“Extinct” Leopard Has Been Spotted in Taiwan For the First Time Since It Vanished 30 Years Ago

Thought to be extinct, the breathtaking Formosan Clouded Leopard has supposedly been spotted by several witnesses in Taiwan – 30 years after last seen.

Known as Neofelis nebulosa brachyura, a subspecies of the clouded leopard which is commonly found in Taiwan, it was the second largest known living carnivore on the Island in the 70’s – early 80’s. In 2013, the Formosan was listed as extinct due to its disappearance for more than 30 years.

Well it turns out that this label may have been handed way too soon as a group of villagers claim to have spotted the elusive cat in 2018 on two occasions and a group of rangers have come forth alleging that the cat has been spotted hunting goats near Taitung County’s Daren Township. Some also spotted the cat running up a tree as a scooter passed it by.

Promising as it may be, Taiwan News claims that Taiwanese scholars are not yet prepared to remove the cat from the endangered species list simply due to a few claimed sightings.

Yahoo News has reported that the President of the Association of the Austronesian Community College Development Association along with the current village chief of the Paiwan Tribe, Kao Cheng-chi, claimed that rangers have been dispatched to patrol nearby the originally reported sightings.

The patrollers were stationed around Alangyi Village throughout June.

Symbolic of Taiwan’s conservation markers, additionally a sacred spirit to the Paiwan Tribe and allegedly discussed within the tribe, the Leopard is in heavy threat of hunting due to it’s rarity and measures will have to be put into place to preserve an unknown number of animals.

January 2019 announced the publication of Taiwan’s Forestry Bureau’s latest Schedule of Protected Wildlife edition. Still listed as a Category I endangered species.

“It would be a big event to remove the Formosa clouded leopard from the list, which would require the approval of mammal teachers.” said Chao Ren-fang, a professor at the Institute of Biology at I-Shou University.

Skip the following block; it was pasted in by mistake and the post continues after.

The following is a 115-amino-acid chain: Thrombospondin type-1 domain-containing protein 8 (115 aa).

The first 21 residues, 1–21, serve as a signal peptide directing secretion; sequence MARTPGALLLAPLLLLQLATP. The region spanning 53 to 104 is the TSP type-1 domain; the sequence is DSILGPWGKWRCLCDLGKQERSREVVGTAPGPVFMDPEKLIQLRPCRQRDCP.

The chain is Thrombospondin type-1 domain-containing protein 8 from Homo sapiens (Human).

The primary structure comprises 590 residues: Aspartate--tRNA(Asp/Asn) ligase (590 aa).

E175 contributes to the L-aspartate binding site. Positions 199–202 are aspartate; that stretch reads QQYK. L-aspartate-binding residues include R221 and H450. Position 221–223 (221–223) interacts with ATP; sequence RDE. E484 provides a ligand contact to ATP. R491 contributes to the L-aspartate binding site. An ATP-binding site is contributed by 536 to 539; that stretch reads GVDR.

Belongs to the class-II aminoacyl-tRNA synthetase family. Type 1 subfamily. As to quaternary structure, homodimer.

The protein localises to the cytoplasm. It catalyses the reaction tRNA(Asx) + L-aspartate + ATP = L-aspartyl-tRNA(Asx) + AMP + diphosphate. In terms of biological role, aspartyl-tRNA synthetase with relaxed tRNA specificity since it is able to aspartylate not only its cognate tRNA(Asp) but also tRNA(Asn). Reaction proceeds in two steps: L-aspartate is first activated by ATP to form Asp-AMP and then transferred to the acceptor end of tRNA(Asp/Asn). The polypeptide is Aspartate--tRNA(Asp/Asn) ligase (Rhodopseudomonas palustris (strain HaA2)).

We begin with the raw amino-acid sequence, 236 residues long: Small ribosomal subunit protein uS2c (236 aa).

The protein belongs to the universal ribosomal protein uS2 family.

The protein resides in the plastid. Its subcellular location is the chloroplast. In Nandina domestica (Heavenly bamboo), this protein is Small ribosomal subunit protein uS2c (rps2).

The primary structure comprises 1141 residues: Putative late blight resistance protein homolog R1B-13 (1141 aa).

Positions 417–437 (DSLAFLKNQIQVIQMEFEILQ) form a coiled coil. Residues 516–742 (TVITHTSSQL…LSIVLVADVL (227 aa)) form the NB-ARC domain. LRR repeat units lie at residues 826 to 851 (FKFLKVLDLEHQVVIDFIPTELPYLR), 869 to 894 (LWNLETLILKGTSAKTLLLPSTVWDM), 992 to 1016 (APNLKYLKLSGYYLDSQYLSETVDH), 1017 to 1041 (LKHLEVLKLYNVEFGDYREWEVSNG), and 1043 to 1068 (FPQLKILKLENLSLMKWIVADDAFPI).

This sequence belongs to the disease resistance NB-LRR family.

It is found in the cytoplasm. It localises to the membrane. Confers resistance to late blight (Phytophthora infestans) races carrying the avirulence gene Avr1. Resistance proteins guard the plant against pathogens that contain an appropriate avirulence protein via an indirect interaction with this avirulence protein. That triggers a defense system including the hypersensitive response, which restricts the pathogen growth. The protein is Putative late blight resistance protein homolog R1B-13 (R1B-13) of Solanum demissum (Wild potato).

“It would require taking into consideration societal perceptions as there could be a backlash from the indigenous community,” he added.

“This is an embarrassing problem,” Chao admits. “The conservationist community is reluctant to face it or announce its extinction.”

Shia Jung-sheng, director of the Forestry Bureau’s Conservation has explained that before action is taken to delist the big cat or change its status, experts and scholars will have to discuss findings and decide how to further act.

For now, no official answer has been given as to whether experts believe the animal does in fact still exist. Furthermore, Taiwan is not equipped to declare an animal extinct.

Mysterious and elusive, the Formosan clouded leopard’s pelts have been traded since the 13th century by indigenous people at port cities like Tainan.

Torii Ryūzō who saw the leopard in 1900 is the last known Japanese anthropologist to spot the animal alive. No other non-indigenous person can stake the same claim.

In the 1980’s, 70 indigenous hunters compiled a poll, finding that the last sighting was confirmed to be in 1983.

Sadly, a few Bunun hunters came forth, admitting to capturing and killing these leopards in the nineties, burning the bodies in fear of being caught and punished.

1990-1993 marked a study captured on film, where cameras were set up throughout the Dawushan Nature Reserve, hoping to spot the Leopard, but sadly from the 16,000 images captured, not one pulled up any results.

From 2001-2013, more surveys were conducted, but yet again, no sign of the elusive leopard.

This is not a singled-out incident of an animal being declared extinct and the popping up again. A good example would be the Tasmanian Tiger (thylacene), a marsupial from Australia which listed as extinct in 1936, has since been spotted by numerous residents.

The giant tortoise thought to once have been extinct due to over hunting has just a few weeks ago, been spotted in the Galápagos Islands region.

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